This summer, drivers on Whidbey Island in Island County began using a new roundabout at the intersection of State Route 20, Banta Road and Northgate Drive. Custom Concrete, a Whatcom County concrete company with a long history of traffic circle construction in the Pacific Northwest, played an important role in this roundabout project, which was completed for the Washington State Department of Transportation.
Working as a subcontractor for Oak Harbor’s SRV Construction, crewmembers from Custom Concrete helped work through the many tasks on the roundabout project on an accelerated timeline. Excavation for the project began on June 6, with the roundabout opening for traffic on June 23 — 10 days ahead of schedule.
On this important highway construction project, Custom Concrete was responsible for concrete paving, concrete finishing, reinforcing rod, bar, mesh, sealing, curb and gutter construction. As in similar projects, the outer portion of the central island on this roundabout features colored concrete stamped with a brick pavement pattern. That pattern also extends to the “splitter islands,” which divide the traffic as cars approach the roundabout and which provide a place for pedestrians to pause as they cross the street.
Check out the WSDOT YouTube page
for a neat timelapse video of the construction.
According to the state DOT, a roundabout was necessary in this location for safety reasons. Since 2011, 26 crashes have been responded to by law enforcement at this intersection, with half of them involving vehicles trying to turn onto SR20 from side roads.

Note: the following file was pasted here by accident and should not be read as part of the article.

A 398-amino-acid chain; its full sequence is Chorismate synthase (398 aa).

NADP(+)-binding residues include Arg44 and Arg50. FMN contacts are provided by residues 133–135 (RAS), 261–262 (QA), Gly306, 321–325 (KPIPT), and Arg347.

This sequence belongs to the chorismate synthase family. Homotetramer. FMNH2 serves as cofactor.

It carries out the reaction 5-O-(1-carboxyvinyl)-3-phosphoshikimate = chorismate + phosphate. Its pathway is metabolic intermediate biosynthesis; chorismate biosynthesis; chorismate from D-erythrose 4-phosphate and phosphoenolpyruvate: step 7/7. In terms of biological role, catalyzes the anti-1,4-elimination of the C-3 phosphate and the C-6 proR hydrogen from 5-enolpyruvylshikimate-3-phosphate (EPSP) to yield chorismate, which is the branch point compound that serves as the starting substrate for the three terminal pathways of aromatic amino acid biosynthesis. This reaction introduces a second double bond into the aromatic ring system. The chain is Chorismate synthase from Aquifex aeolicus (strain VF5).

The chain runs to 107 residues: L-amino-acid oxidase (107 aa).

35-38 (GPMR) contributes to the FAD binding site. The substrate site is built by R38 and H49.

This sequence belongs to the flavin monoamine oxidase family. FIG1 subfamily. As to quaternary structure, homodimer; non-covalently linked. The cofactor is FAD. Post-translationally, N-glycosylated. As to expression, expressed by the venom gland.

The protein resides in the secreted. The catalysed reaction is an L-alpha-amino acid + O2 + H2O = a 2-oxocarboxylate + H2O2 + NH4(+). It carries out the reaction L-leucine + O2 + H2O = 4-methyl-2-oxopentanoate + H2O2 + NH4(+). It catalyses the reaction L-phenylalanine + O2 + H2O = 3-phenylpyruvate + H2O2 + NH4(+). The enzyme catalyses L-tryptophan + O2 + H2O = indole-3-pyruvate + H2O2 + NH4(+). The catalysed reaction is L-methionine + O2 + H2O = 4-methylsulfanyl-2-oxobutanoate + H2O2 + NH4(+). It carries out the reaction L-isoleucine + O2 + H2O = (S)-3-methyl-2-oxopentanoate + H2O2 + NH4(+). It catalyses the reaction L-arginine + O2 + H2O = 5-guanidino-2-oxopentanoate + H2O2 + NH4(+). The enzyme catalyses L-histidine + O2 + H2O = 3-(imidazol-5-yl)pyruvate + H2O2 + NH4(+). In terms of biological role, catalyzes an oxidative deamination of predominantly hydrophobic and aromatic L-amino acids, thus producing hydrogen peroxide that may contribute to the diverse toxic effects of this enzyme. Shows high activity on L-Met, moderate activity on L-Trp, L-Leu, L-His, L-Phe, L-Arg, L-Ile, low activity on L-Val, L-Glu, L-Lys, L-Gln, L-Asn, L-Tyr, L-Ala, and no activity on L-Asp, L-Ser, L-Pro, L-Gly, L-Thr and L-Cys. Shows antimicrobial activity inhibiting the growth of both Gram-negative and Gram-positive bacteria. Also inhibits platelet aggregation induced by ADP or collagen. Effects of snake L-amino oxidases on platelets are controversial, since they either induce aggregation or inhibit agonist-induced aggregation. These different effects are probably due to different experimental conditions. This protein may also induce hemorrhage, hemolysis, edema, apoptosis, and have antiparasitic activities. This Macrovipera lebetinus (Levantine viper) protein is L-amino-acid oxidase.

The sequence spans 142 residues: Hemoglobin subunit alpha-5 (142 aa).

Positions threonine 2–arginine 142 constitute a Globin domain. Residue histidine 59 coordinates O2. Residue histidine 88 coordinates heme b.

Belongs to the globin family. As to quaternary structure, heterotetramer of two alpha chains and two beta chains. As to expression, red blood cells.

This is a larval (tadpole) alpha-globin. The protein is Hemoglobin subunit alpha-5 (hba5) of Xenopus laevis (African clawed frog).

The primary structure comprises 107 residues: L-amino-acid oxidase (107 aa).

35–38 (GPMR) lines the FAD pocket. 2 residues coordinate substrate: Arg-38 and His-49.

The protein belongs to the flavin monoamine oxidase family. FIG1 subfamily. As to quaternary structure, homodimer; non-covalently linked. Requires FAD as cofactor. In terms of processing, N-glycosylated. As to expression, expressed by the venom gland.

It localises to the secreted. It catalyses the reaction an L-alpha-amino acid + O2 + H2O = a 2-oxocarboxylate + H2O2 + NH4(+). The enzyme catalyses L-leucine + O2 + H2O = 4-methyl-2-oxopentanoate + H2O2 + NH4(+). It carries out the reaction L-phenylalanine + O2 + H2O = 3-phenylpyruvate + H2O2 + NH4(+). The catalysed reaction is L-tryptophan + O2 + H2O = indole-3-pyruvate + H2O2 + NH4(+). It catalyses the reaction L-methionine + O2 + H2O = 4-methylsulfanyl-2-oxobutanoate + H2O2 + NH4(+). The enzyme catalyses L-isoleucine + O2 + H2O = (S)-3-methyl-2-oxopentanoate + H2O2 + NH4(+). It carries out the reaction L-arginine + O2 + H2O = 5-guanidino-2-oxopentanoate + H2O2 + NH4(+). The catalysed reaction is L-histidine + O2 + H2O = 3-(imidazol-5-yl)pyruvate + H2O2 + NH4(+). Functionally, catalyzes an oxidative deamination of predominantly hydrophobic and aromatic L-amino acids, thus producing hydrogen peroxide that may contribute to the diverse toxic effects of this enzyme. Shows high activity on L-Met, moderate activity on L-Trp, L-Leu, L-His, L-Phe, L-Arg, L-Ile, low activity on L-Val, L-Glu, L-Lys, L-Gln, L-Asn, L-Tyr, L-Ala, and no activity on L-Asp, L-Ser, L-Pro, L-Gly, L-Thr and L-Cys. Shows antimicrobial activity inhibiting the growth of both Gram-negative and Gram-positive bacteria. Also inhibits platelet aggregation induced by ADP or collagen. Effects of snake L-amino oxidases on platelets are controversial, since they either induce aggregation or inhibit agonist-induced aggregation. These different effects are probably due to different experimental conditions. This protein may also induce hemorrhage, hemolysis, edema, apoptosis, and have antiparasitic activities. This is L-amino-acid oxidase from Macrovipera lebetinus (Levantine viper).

According to information from the Insurance Institute for Highway Safety, there are 75 percent fewer injury crashes and 90 percent fewer fatality collisions at intersections where roundabouts have been installed. Not only does this SR20 roundabout make it easier for vehicles to turn onto the highway, but it also provides a simple U-turn option for people who live to the north and south of the roundabout. The availability of an option for U-turns may limit the number of left turns onto the busy highway, according to the state DOT.
For photos of this project, check out the
WSDOT Flickr album showing the construction progress.
Additionally, the roundabout — with its built-in “splitter island” pedestrian areas — provides a safer option for those on foot to cross the road to bus stops or other destinations along the road or nearby.
Not sure how to drive a roundabout?
Check out this explanatory video series from WSDOT.
When the state DOT comes calling, Custom Concrete is proud to help out on projects that improve safety and traffic flow in the Pacific Northwest — from Whatcom County all the way down to Island County. Learn more about Custom Concrete’s experience with government contracting.